My New Year’s version of A Christmas Carol. With each wish everyone lives a lifetime in a few moments that contradicts their assumptions and what they think of as “fact.” And, yes, I include myself in this.
I wish everyone could live in the body of a young boy or girl with physical and/or mental issues. Get to know the mocking, the constant insinuations, put downs. How it’s like to live where nothing you do is right, even if it was.
I wish everyone could experience the life someone might have had if they hadn’t been aborted: the good and the bad. One might assume they would become antiabortion, prochoice, but not necessarily so. Could go either way.
I wish everyone could grow up in a dangerous slum where people feel they have no chance of climbing out, even if they may have that choice and don’t realize it. Where the worse actors in that neighborhood are intent on making sure you don’t, and enlisting you in their criminal, corrupt activities.
I wish everyone had to put up with the kind of rhetoric they use, the threats, the mental ploys they use on others.
I wish everyone was born into a different faith and felt the pressures to change. Or the pressure not to change. Be battered by the “you’re going to Hell”-type threats and understand those who say such things may THINK they are helping, instead of driving you away.
I wish everyone could experience what brings some people to suicide’s final door.
I wish everyone could be Black, Hispanic, White, an immigrant: see what it’s like from their perspective. Knowing you have to do whatever you can to escape the hell hole you live in but the options to do that are few to none. Know sometimes this situation was created by politicians in another nation that also rely on you for labor. Know your situation is so desperate you find a way to work for a predatory employer in another nation. So desperate you’re willing to risk gangs, risk your lives, to go where many don’t want you. Go where your very lives might be threatened to make cheap political points. But also live the lives of those who can’t find suitable work because predatory employers rely on what approaches slave labor. Understand the demand for cheap products push employers into doing that or go bankrupt.
I wish everyone could live the life of the businessperson struggling to stay afloat, putting up with employees like us, government regs. I also wish we could live the life of those hurt by scammers posing as businesspeople, defective products that may harm us, kill us, employer policies that may do the same. We need to understand both Scrooge’s and Bob Cratchit’s point of view.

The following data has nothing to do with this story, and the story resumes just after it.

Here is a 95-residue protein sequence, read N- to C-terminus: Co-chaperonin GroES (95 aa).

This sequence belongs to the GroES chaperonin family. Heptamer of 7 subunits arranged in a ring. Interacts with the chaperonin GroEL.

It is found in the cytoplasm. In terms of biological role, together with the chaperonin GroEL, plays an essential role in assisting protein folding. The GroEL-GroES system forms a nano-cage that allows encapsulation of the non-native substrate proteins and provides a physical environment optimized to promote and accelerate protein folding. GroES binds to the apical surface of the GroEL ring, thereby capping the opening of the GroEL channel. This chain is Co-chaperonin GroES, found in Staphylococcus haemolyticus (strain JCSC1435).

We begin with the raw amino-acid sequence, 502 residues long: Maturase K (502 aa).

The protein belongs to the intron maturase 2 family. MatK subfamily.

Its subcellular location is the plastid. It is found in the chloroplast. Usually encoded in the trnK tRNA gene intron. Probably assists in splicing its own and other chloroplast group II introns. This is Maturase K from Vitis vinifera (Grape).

I wish we could live the life of someone unjustly imprisoned, or the child unjustly punished over and over again when their big brother or sister can do no wrong, the parent trying to show love to the over-the-top petulant teen, the teen who a parent is so desperate to control. The family member who keeps being told how “stupid” they are by their siblings, made to feel worthless.
I wish we could live the life of past workers whose employment was not much better than slavery, was as a slave, died in the Triangle fire, the worker who must buy at the factory store, live in factory housing, get factory loans. We would find out how it has gotten better. We would find out how it may be almost as bad.
I wish every constituent would have to live the life of the president, whomever that may be, understand the ins and outs of policy making, how decisions are made, how sausage sometimes has to be made to get anywhere. I also wish every president would have to live the life those affected poorly by their decisions, by being made INTO “sausage” by such compromises.
I wish everyone could experience what happens when the criminal justice turns against you when you’re innocent, or how our actions affect others when we’re not innocent and “get away with it.” Someone else pays for our actions.
Finally, I wish we could all live the life of those we criticize the most, those we hate, dislike, look down upon. Maybe we’d find out we may be part of the problem.
“Inspection” is a column that has been written by Ken Carman for over 50 years. Inspection is dedicated to looking at odd angles, under all the rocks and into the unseen cracks and crevasses that constitute the issues and philosophical constructs of our day: places few think, or even dare, to venture.
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